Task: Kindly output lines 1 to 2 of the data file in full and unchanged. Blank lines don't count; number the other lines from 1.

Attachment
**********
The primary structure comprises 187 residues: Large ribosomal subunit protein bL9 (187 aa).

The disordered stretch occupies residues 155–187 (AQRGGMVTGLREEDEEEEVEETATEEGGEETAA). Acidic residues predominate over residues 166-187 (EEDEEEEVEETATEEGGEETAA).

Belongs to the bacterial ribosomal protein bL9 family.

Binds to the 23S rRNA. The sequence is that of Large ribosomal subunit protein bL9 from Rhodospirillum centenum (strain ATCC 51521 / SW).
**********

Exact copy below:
The primary structure comprises 187 residues: Large ribosomal subunit protein bL9 (187 aa).

The disordered stretch occupies residues 155–187 (AQRGGMVTGLREEDEEEEVEETATEEGGEETAA). Acidic residues predominate over residues 166-187 (EEDEEEEVEETATEEGGEETAA).